Paul Fussel's famous essay from the (old) New Republic begins:
Many years ago in New York I saw on the side of a bus a whiskey ad I’ve remembered all this time. It’s been for me a model of the short poem, and indeed I’ve come upon few short poems subsequently that exhibited more poetic talent. The ad consisted of two eleven-syllable lines of “verse,” thus:
In life, experience is the great teacher.
In Scotch, Teacher’s is the great experience.
For present purposes we must jettison the second line (licking our lips, to be sure, as it disappears), leaving the first to register a principle whose banality suggests that it enshrines a most useful truth. I bring up the matter because, writing on the forty-second anniversary of the atom-bombing of Hiroshima and Nagasaki, I want to consider something suggested by the long debate about the ethics, if any, of that ghastly affair. Namely, the importance of experience, sheer, vulgar experience, in influencing, if not determining, one’s views about that use of the atom bomb.
"Given the widespread global usage of mobile communications among users of all ages, even a very small increase in the incidence of disease resulting from exposure to [radio-frequency radiation] could have broad implications for public health," the NTP said. The $25 million study, overseen by the National Institutes of Health, used rats and mice, exposing them to radio frequencies from GSM and CDMA devices, the two most common types of consumer wireless technologies. Only the male rats appeared to experience a boost in cancer rates.
This will make some plaintiff's lawyers very happy.
Thursday, May 26, 2016
The ceremony began with Bruce Cartier, a former SMC student, proclaiming to those gathered at Santa Monica Beach that “today we stand upon this holy earth and in this sacred space to witness the rite of matrimony between the sea and us all.”
That's a pretty large gathering.
Regrets should be coming, but not in the way Clinton has suggested. State’s Inspector General released the long-awaited report into Clinton’s use of a private e-mail server – and it contradicts every excuse Clinton has offered over the last fifteen months.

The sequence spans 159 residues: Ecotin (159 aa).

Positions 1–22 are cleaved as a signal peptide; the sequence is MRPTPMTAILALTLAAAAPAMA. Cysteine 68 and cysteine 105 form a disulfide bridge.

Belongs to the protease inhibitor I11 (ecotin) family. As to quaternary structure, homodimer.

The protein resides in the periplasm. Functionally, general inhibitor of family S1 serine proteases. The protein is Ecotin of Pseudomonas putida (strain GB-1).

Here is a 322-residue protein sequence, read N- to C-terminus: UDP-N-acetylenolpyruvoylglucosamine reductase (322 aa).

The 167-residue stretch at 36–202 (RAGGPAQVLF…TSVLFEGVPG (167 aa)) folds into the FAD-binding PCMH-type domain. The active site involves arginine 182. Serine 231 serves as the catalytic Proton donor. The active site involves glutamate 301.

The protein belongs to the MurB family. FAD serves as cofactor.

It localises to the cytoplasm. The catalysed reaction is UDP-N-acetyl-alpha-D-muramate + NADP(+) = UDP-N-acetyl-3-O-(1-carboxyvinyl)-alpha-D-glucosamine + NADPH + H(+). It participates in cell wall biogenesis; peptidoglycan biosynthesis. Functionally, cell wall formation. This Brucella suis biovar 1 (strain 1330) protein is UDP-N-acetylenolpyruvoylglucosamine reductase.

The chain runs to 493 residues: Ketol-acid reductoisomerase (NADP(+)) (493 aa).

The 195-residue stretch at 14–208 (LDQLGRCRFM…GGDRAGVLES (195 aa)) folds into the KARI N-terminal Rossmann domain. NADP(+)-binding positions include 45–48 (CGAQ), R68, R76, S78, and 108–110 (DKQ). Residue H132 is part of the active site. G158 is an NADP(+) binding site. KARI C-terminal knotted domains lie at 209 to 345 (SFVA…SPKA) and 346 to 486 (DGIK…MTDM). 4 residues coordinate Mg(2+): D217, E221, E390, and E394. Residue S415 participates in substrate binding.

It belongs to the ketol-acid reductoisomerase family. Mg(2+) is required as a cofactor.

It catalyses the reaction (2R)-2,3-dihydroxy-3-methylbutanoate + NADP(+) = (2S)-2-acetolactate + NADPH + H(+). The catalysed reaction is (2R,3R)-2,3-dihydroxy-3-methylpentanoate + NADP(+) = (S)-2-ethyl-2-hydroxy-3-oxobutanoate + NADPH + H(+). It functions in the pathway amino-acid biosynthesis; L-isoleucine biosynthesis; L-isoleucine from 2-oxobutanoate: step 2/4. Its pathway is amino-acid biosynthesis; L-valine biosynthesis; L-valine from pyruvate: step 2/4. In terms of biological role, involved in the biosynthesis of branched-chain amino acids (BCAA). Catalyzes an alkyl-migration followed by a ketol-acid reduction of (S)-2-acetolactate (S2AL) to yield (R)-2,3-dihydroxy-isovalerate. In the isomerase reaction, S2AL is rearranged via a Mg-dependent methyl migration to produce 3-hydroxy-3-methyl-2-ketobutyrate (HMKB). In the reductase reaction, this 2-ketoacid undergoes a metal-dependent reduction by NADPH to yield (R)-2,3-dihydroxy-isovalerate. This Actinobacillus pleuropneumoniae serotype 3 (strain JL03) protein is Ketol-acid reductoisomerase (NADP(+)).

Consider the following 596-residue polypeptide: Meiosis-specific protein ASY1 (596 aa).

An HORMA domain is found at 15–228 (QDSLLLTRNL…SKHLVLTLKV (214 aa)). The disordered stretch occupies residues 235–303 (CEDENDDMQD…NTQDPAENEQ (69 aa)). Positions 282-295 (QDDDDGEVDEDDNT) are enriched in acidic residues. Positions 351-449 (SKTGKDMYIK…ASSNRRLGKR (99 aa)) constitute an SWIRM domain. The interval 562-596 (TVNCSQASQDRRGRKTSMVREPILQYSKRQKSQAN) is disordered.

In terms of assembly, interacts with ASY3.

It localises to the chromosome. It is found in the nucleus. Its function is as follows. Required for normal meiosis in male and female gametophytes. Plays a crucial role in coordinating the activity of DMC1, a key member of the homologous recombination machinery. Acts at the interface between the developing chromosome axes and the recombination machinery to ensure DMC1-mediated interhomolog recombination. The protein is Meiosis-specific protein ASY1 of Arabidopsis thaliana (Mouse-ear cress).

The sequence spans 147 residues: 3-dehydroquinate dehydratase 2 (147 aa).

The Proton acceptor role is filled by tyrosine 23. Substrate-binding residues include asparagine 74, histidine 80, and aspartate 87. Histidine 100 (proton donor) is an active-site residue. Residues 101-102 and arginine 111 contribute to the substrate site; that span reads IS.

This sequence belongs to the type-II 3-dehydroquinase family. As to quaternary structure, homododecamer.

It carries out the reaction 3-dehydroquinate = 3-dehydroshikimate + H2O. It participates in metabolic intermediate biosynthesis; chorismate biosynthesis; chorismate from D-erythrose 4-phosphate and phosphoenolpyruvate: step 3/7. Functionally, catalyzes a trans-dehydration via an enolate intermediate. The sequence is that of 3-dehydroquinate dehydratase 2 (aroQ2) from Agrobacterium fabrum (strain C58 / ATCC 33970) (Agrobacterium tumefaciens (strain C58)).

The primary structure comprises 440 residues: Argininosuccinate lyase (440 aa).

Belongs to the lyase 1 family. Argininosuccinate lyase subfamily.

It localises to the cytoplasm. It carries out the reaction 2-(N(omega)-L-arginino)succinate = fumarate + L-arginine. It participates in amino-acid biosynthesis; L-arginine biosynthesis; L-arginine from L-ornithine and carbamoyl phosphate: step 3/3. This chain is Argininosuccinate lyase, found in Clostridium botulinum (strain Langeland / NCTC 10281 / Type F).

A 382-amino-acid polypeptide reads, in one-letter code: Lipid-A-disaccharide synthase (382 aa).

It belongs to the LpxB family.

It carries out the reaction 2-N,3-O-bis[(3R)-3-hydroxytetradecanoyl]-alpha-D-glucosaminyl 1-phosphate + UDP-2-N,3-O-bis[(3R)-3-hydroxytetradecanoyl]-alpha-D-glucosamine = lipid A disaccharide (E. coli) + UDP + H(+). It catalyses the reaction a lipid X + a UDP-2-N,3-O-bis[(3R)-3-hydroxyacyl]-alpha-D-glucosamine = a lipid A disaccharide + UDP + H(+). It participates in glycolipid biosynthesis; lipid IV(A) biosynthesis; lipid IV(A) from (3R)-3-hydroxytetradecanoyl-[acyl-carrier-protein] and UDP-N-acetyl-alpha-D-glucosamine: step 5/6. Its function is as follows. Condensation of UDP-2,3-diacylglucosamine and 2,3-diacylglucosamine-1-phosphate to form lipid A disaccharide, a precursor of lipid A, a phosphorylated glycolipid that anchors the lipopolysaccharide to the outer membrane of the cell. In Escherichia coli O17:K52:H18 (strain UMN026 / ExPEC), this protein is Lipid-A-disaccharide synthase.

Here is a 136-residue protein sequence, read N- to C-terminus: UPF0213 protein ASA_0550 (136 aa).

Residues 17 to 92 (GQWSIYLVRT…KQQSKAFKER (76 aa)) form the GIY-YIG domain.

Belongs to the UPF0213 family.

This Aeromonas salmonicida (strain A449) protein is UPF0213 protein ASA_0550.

But what difference does it make?
But as the Democratic primary contest comes to a close, any hopes Mrs. Clinton had of running a high-minded, policy-focused campaign have collided with a more visceral problem.
Voters just don’t trust her.
Of course I trust Hillary. I trust her to find the most venal thing to do in any situation. Take $100,000 to speak to the Amalgamated Tarsands Association or $200,000 to speak to the Federated Tyrants and Baby Killers Friendship Associaton? The Friendship Association, obviously. It bugs me when they say Hillary can't be trusted. In fact, she's easy to figure out.
Wednesday, May 25, 2016
It was the most publicized prisoner swap of the two-year-long war in eastern Ukraine. This week, Russian President Vladimir Putin pardoned the Ukrainian prisoner Nadezhda Savchenko and Ukrainian President Petro Poroshenko pardoned Russian soldiers Evgeny Erofeev and Aleksandr Aleksandrov.
But was the West coming to the East, or the East to the West? By 2014, a quarter-century after the revolutions of 1989, Russia proposed a coherent alternative: faked elections, institutionalized oligarchy, national populism, and European disintegration. When Ukrainians that year made a revolution in the name of Europe, Russian media proclaimed the “decadence” of the EU, and Russian forces invaded Ukraine in the name of a “Eurasian” alternative.
(PhysOrg.com) -- One of the biggest unsolved problems in astrophysics is that galaxies and galaxy clusters rotate faster than expected, given the amount of existing baryonic (normal) matter. The fast orbits require a larger central mass than the nearby stars, dust, and other baryonic objects can provide, leading scientists to propose that every galaxy resides in a halo of (as yet undetectable) dark matter made of non-baryonic particles. As one of many scientists who have become somewhat skeptical of dark matter, CERN physicist Dragan Slavkov Hajdukovic has proposed that the illusion of dark matter may be caused by the gravitational polarization of the quantum vacuum.
“The key message of my paper is that dark matter may not exist and that phenomena attributed to dark matter may be explained by the gravitational polarization of the quantum vacuum,” Hajdukovic told PhysOrg.com. “The future experiments and observations will reveal if my results are only (surprising) numerical coincidences or an embryo of a new scientific revolution.”
Remember, you heard about it first on the RC!